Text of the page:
Results

The experimental results for classification are shown in Table 1, results using all age groups, < 50 and ≥ 50.There are no consistent difference between Age < 50 and Age ≥ 50.

Table 1 Results using data of subjects in all ages, under 50 and over 50

For the evaluation of classification using regression algorithms, assume two classes are male and female, and calculated r squared score. The results are shown in Table 2 The accuracy of the classification and discrimination method was 0.540 for k-means, logistic regression and SVM for Age ≥ 50. It is 0.681 for Random forest for Age < 50.

Table 2 Results using regression algorithm

The distribution of male and female parameters of the group under 50 years old is shown in Fig. 1. Differences in distribution are more pronounced under the age of 50.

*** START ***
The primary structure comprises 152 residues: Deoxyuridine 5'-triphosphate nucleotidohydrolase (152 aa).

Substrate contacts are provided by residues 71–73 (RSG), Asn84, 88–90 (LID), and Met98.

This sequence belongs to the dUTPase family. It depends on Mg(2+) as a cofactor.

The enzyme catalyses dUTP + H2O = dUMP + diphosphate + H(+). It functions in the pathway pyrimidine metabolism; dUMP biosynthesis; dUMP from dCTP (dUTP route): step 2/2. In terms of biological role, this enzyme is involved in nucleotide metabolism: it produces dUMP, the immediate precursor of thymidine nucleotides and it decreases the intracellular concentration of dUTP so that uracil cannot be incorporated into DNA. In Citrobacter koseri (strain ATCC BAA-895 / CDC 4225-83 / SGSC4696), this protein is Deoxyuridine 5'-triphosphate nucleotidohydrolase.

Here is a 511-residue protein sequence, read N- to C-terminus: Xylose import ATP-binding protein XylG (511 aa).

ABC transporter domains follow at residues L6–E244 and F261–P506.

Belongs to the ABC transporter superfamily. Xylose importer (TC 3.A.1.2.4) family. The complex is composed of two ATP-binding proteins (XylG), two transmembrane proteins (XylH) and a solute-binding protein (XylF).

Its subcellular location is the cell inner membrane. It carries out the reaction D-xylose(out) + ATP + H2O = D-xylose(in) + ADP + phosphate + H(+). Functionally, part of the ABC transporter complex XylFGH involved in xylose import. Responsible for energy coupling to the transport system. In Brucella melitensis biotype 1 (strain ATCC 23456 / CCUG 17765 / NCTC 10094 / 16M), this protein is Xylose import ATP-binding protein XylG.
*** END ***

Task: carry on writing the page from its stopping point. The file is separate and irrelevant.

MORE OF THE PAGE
Fig. 1
figure 1

Comparison of histogram of the statistic index for male and female age under 50 Indicators are normalized within all subjects and then distribution of each group is calculated

Discussion

In this study, we evaluated how precisely gender can be identified from heart rate variability data. Regarding the estimation of gender from heart rate variability, we were able to perform an estimation experiment using more data than in previous studies [24].

It was not so clear whether there is a gender difference in heart rate variability data. But it is a new finding that it was confirmed that there was a certain difference and revealed reliable performance index.

The presence or absence of age-related differences in classification ability may be due to sex hormone effects.